U.S. Senator Claire McCaskill of Missouri says she will spend much of the August congressional recess talking about the farm bill, which is hung up in a legislative impasse.
Hopes are dim for compromise on the legislation after the Senate approved a five-year plan regulating farm programs and food stamps, but the House signed off on a bill dealing only with farm programs. McCaskill says Republican efforts to make sharp cuts to the food stamp program are holding up the farm bill, which she says is unfair to farmers in Missouri.
Millions of consumers have an error on their credit report. In response, Democratic Senator Claire McCaskill of Missouri held a hearing Tuesday on the consumer report industry.
One out of every five consumers has an error on at least one of their major credit reports, according to a study released a few months ago by the Federal Trade Commission. Those errors can cause consumers to pay more or be denied credit or housing.
Todd Akin isn't ruling out a political comeback, nearly six months after losing Missouri's U.S. Senate race amid widespread criticism of his comments about "legitimate rape."
Akin recently spoke to KSDK-TV in his first interview since losing the November election to Democratic incumbent Claire McCaskill. He said he's ready for a comeback, but hasn't decided if that will be in academia, public speaking, or even politics.
A new internet sales tax up for debate in the United States Senate could affect Missouri businesses. The Marketplace Fairness Act would allow states to tax online transactions from stores without a physical presence in Missouri.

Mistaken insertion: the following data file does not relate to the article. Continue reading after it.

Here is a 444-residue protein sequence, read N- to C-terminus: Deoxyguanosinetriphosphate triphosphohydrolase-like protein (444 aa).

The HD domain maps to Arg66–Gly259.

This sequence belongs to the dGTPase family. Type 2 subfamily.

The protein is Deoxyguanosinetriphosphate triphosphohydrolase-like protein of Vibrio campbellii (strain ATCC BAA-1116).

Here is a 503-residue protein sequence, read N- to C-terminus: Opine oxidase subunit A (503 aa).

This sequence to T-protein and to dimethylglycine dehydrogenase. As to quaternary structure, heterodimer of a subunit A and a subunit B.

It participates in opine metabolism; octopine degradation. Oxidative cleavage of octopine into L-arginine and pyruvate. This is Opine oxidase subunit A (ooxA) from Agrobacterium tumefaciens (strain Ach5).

The contemporary history of U.S. Senate elections in Missouri is fascinating. It is filled with twists and turns, tragedy and farce. It is extraordinary how rich its arc is and how fabulous the alternative histories that emerge from it are.
Every year, politicians descend on the Missouri State Fair in Sedalia to attend the Governor’s Ham Breakfast and woo voters – and almost every year someone says something controversial. And this year was no exception.
Congressman Todd Akin, the GOP nominee for the U-S Senate, was talking with reporters about his opposition to spending hikes for food stamps and other programs in the federal Farm Bill when he was asked what he thought about school lunch programs:
Originally published on Wed August 15, 2012 5:20 pm
In the high-profile race for U.S. Senate in Missouri, incumbent Democrat Claire McCaskill is seizing on this year’s drought to win support among rural voters.
Speaking at the historic Soulard Farmers Market, Senator McCaskill laid in to her opponent in the November election—Republican Congressman Todd Akin—for his opposition the Senate version of the federal farm bill, which includes disaster assistance for farmers reeling from this year’s record drought.
Were it not for Republicans like Todd Akin, McCaskill says that relief would be on its way to farmers and ranchers.
Originally published on Thu August 9, 2012 5:17 pm
U.S. Senator Claire McCaskill says she's "relieved" to not have to face wealthy businessman John Brunner in her fight to keep her Senate seat. But she's still expecting to be outspent in the race against Todd Akin.
Yesterday was a day for people in some states to vote in primary elections. Kansas Republicans unseated some of their own lawmakers who were seen as too willing to cooperate with Democrats, and we'll have more on that in a moment.
RENEE MONTAGNE, HOST:
We'll also report on a primary vote that affects this fall's contest to control the Senate. Democrats hold an advantage in the Senate now. Republicans have many opportunities to gain seats or even win control.
Democratic Sen. Claire McCaskill garnered some unwanted attention last year when she paid about $320,000 in overdue taxes and penalties on an airplane. As it turns out, her three leading Republican opponents also have paid penalties for late taxes.
The U.S. Senate passed a new half-trillion dollar farm bill today, funding programs from farm subsidies to food stamps for the next five years. Both of Missouri's senators voted yes on the bipartisan bill.